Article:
← Return to Concerns after Reverse Total Shoulder Replacement

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I am really sorry to read this, you are too young to have had this kind of bad result. From the picture, it looks like your arm is almost frozen in a sling position? Do I have that right? Were you referred to Physical Therapy after the surgery, and if so have you discussed with your PT person what might be causing this lack of motion? If they are properly licensed, they should have as much knowledge about the workings of bones and muscles as doctors.
I had a reverse TSR at about 74, and my new shoulder was working perfectly by about four months. My TSR has the same range of motion now as my non-surgical arm in every direction. My only limitation is trying to reach behind my back from butt level on up, I can only reach about to my waist, no further up. Over the shoulder and back, same on both sides. From what I understand, only the frontal part of my rotator cuff was removed, and you can see the slight depression there, compared to my normal shoulder.
Prior to surgery, I had x-rays to determine the condition of the bone and cartilage, those verified I was a candidate for a TSR. Next I had an MRI and a CT scan both in one appointment to determine the condition and health of surrounding tissues. After viewing these results, my surgeon said my rotator cuff was somewhat frayed and right on the borderline for a regular TSR and he could not guarantee good long term results. He gave me the choice, and I opted for a reverse, because I did not want to go through a possible 2nd surgery in a few years. I then went back for one more special MRI which was to take measurements for a custom made prosthesis for me from the manufacturing company.
Surgery went fine, very little pain afterwards. I wore an immobilizer instead of a traditional shoulder sling during recovery, which let me unhook the wrist band from the waist velcro at times and use the lower arm freely while keeping the elbow locked to the waist. I was able to use a keyboard on a desk right after getting home from the overnight hospital stay. I have not had the outward swing problem you describe.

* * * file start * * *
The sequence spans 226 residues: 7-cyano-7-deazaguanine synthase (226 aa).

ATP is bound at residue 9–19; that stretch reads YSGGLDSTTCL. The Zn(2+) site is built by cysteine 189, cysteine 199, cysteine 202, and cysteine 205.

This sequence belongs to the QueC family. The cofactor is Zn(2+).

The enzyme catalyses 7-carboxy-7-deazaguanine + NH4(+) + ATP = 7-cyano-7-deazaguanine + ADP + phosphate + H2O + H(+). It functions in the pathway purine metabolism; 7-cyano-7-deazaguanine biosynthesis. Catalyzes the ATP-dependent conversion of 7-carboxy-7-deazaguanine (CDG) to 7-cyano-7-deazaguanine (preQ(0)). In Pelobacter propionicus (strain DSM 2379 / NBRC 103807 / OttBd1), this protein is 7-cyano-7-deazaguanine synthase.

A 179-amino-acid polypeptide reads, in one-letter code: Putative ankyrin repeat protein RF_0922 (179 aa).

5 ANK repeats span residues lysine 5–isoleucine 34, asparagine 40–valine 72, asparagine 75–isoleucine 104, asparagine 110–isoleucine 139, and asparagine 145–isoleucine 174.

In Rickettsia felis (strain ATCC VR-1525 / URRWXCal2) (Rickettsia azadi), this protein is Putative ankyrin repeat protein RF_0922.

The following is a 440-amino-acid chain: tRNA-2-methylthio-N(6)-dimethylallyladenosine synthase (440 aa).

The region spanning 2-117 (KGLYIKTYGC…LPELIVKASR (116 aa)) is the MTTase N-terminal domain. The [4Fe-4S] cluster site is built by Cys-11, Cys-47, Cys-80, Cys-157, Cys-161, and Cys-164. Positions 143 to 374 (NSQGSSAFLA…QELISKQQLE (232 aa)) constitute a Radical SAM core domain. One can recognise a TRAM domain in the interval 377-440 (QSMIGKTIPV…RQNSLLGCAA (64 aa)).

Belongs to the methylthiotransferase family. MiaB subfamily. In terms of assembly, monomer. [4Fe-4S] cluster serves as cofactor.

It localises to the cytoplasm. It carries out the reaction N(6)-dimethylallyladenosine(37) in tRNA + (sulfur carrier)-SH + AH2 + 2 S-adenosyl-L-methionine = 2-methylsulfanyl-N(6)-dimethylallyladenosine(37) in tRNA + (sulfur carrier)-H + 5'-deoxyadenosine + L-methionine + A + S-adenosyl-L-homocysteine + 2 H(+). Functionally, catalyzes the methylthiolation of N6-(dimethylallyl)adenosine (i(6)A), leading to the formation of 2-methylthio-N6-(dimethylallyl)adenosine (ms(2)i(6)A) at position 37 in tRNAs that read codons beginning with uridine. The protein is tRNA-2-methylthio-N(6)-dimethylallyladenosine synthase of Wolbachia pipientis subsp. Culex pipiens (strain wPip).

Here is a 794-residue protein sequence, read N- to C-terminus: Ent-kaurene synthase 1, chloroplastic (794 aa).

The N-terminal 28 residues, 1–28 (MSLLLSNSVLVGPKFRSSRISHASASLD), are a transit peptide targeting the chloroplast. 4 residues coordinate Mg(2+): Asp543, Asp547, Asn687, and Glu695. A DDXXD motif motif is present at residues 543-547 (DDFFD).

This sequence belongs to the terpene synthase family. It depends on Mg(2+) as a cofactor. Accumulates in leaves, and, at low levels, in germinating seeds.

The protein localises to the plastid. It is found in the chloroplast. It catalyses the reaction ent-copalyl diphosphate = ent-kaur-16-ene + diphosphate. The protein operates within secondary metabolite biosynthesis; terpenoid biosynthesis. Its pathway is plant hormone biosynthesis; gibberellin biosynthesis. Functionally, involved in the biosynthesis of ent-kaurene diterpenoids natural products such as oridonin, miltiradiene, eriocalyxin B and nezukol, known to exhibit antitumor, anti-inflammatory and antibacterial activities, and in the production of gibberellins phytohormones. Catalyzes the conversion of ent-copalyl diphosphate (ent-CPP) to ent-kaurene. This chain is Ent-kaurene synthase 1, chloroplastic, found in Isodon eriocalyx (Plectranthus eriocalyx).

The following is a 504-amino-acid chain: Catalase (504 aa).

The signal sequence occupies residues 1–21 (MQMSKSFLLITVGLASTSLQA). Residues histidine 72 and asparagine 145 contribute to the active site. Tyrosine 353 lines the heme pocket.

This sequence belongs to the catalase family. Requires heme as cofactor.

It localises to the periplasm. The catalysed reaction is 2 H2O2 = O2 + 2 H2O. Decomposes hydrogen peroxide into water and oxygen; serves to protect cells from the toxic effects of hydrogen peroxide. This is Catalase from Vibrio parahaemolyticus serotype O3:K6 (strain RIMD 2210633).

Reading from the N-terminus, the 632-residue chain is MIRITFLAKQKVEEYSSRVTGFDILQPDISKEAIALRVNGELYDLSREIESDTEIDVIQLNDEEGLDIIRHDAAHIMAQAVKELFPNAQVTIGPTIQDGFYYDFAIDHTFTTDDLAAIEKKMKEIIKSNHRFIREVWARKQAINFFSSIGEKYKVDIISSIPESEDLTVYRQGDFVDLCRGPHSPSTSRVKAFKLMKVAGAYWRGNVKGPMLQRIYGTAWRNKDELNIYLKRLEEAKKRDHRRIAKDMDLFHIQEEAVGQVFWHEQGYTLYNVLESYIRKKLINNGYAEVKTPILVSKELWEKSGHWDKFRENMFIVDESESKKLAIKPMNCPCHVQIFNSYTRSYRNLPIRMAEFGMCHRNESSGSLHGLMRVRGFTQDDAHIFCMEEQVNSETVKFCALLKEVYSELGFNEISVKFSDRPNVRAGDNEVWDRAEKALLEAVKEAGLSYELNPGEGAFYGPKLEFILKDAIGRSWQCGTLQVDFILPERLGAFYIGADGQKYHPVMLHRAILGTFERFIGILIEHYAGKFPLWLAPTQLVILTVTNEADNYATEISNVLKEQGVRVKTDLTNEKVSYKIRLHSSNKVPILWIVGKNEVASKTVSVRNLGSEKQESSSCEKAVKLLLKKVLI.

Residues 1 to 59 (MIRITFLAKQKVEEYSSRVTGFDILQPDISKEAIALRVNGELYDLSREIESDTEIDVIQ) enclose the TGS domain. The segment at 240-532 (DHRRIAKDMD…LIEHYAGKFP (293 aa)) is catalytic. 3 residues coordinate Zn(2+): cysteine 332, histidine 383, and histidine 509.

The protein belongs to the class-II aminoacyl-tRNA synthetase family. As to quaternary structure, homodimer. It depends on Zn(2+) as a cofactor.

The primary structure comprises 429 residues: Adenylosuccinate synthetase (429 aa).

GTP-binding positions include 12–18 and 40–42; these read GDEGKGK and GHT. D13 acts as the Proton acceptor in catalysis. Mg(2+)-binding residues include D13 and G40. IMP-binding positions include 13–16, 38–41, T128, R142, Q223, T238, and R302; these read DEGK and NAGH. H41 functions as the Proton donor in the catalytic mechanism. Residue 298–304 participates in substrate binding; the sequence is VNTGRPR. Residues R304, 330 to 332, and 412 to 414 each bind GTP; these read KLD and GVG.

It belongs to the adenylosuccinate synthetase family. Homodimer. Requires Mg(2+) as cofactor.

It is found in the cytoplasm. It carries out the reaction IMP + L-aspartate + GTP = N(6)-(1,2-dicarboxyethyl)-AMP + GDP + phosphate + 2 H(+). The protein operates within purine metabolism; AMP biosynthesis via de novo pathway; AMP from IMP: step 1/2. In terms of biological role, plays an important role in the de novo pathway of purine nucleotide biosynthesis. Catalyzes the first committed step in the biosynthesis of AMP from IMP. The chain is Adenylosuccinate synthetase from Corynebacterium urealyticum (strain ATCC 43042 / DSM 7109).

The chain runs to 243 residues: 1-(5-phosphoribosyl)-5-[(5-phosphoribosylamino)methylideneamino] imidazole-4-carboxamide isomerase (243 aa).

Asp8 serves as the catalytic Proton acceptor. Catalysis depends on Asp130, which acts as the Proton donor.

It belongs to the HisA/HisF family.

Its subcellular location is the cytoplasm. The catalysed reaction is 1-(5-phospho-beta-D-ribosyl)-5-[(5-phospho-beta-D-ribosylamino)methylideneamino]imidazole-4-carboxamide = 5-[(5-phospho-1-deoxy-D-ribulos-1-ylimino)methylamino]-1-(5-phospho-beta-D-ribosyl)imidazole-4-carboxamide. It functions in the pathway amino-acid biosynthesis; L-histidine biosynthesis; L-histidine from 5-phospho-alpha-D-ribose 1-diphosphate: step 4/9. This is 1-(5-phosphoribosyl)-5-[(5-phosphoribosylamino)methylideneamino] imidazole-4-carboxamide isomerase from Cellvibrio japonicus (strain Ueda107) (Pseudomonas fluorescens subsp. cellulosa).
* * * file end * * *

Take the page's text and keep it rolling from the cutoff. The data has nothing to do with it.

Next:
It does seem very odd that you would be changed from a traditional to a reverse TSR during the surgery, and I think you deserve a more detailed explanation why he chose to do that. The ball and the socket are replaced in both surgeries, so just saying the socket was worn down makes no sense. I would also try to work closely with a good PT specialist to determine why the lack of range and what can be done about it. So sorry for your bad experience.

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Replies to "I am really sorry to read this, you are too young to have had this kind..."

Thank you so much for your response! My arm is not frozen. The picture I posted is showing the extent to which I can externally rotate my left arm when my elbows are straight out. You should be able to watch a quick video clip with link below. If my elbow is straight down, next to my body, with hands at 90 degrees facing forward, I have external rotation, but the moment I start moving my elbows forward, and upward, I can't rotate my forearm outward.


My surgeon had mentioned, during my pre surgery consultation with him, that in the X-ray, it appeared that my socket was worn. He mentioned they can put in an augmented custom made piece to compensate for that.
I specifically asked if I would be getting an MRI, he said I really don't need one, because he will be better able to assess the rotator cuff while he's actually in the shoulder. Since I had no rotator cuff issues at the time, and his quick test in the office for rotator cuff strength showed it was good, I assumed there would be a standard anatomic shoulder replacement. In retrospect I should have insisted on and MRI, but he's the expert so I went with his suggestion.

turns out (from what I heard) that my socket was too badly worn, for that custom made socket piece to work properly. It only compensates for about 8 degrees of wear and mine was worse than that, so that's why they needed to do a reverse apparently.

What angers me, is why didn't the detailed CT Scan reveal this beforehand? I received literature advertising "Blueprint 3d Planning + PSI" that "creates an anatomic 3D model of your shoulder and virtually perform your shoulder replacement surgery".

If that's the case, someone certainly must have known my socket was too badly worn for a standard Anatomic Shoulder Replacement.

But I'm wondering if, and why, my reverse shoulder replacement will result in worse results with a good rotator cuff (pre surgery) than someone who had a damaged rotator cuff.
Again, I'm only 6+ weeks post surgery, but it seems I should be able to move my arm much better than I can at this point. Other aspects of my recovery are very good. I feel I could do push ups. Internal rotation seems like it was pre surgery.
I requested the "Operative Report" from the surgery (which my therapist recommended). He said he will interpret, if he can, any documented problems that arose during the surgery. I don't have an appointment with my surgeon until four months after the surgery. I think I will call and make a sooner appointment.
I'm hoping it will just take a bunch of time and hard work to get most of my motion back, but I'm really doubting it at this point. This is my dominant arm, so the prospect of having to support my dominant arm to brush my teeth as a result of the surgery is really gonna **** me off.

Thanks again for your reply!!